Postrecession Thrifty Ways Fade Amid Weak Jobs Market, Hefty Student Debt
By JOSH ZUMBRUN
After a flirtation with thrift after the recession, young Americans have stopped saving.
Adults under age 35—the so-called millennial generation—currently have a savings rate of negative 2%, meaning they are burning through their assets or going into debt, according to Moody’s Analytics. That compares with a positive savings rate of about 3% for those age 35 to 44, 6% for those 45 to 54, and 13% for those 55 and older.
The turnabout in savings tendencies shows how the personal finances of millennials have become increasingly precarious despite five years of economic growth and sustained job creation. A lack of savings increases the vulnerability of young workers in the postrecession economy, leaving many without a financial cushion for unexpected expenses, raising the difficulty of job transitions and leaving them further away from goals like eventual homeownership—let alone retirement.
“In the very near term it’s a plus for spending and economic growth, but in the long run these households are not saving, and that will impair their ability to spend in the future,” said Mark Zandi, the chief economist of Moody’s Analytics who calculated the numbers with Moody’s economist Mustafa Akcay.
To be sure, Americans’ savings is still growing in the aggregate. The Commerce Department’s main figures on savings show a nationwide increase in saving since the recession as baby boomers and other older Americans have maintained the cautious savings habits developed during the recession.
But the new Moody’s data—using a technique developed at the Federal Reserve to combine its Survey of Consumer Finances and Financial Accounts of the United States reports—show how savings rates diverge across demographic groups.
“I’ve been saving almost exclusively in my mind,” said 26-year-old Emily Turner, a 2010 graduate of Villanova University who lives in southern Maryland. Most of her paycheck from the digital consulting and web-design firm she works for “doesn’t even make it to a conventional bank account. I’ve certainly not had the opportunity to invest in stocks or anything.”
The money mostly went to her social life and travel, she says: a trip to Central America, a wedding in Southern California, a bachelorette party in Austin, Texas, trips to Atlanta and Charlotte, N.C., to see friends, another bachelorette party in Austin.
There was a sign it wouldn’t be this way. After the recession, the savings rates of those under age 35 climbed to 5.2% in 2009 and even briefly surpassed the savings of those age 35 to 44, according to Moody’s.
The problems from a lack of savings promise to reverberate for years. Those who don’t save are unlikely to be wealthy in the future, meaning American angst over wealth inequality seems poised to persist if most millennials are unable to save or choose not to.
Young households’ wealth has declined even more than their incomes. In the previous generation, Americans who were under 35 in 1995—often labeled Generation X—earned wages that were 9% higher than today after adjusting for inflation. Now, the median millennial has a net worth of $10,400, down 42% from $18,200 for Generation X, according to Fed data.
The Fed’s data also show young Americans are less likely to own a variety of investments and investment accounts than their counterparts in Generation X were at this age, including certificates of deposit, savings bonds, stocks, retirement accounts and other managed assets. The only savings vehicles young people today use more than Generation X did at the same age are transaction accounts.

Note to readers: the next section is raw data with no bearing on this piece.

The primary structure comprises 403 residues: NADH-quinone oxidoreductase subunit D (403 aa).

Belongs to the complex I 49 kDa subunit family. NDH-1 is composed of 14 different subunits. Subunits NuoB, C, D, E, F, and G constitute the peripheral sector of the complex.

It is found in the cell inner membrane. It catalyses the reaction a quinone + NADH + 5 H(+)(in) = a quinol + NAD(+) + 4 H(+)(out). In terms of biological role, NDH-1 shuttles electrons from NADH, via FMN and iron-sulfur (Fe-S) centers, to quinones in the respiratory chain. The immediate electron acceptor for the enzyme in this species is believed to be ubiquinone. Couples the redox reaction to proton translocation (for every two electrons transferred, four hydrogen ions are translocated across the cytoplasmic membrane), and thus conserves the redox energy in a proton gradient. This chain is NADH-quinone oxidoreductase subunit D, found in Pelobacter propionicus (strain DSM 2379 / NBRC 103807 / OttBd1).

“They are truly a vulnerable group,” said Annamaria Lusardi, an economist at George Washington University who studies the implications of financially fragile young households. “They don’t have assets to buffer themselves against shocks, and they also have to manage debt.”
Some, however, have the means to save and invest, but opt not to. Curtis Holland, a 30-year-old software developer in Arlington, Va., has held stable jobs since graduating in 2007, and—unlike the majority of millennials—has a retirement account. But he has avoided other types of investments as “too complicated.”
“I don’t know the risks,” he said. “I don’t know the benefits.”
For some young households, the inability to save reflects the weak job market, said Shai Akabas, an economist at the Bipartisan Policy Center. While unemployment nationally has fallen below 6%, workers age 25 to 34 have a 6.2% unemployment rate and those 20 to 24 face 10.5% unemployment.
“There’s people who really can’t save because they don’t have the means to save and that’s not a small group of people,” Mr. Akabas said. “If you’re in a $25,000-a-year job and starting a family, it’s going to be very hard to accumulate savings regardless of your consumption decisions.”
Another big difference from earlier generations is the rise of student loans. In 1995, borrowers under 35 had median student debt of $6,100, according to Fed data. That has risen to $17,200.
For Ms. Turner, debts include $5,000 in student loans, $3,000 on credit cards and $6,000 borrowed from family. “There’s no formal note for that, but it resides in my psyche that I will pay it back at some point,” she said.
“I know I shouldn’t have accepted credit so freely,” she said. “But part of youth, the wiring of a young person, is the focus on really short-term gratification.”
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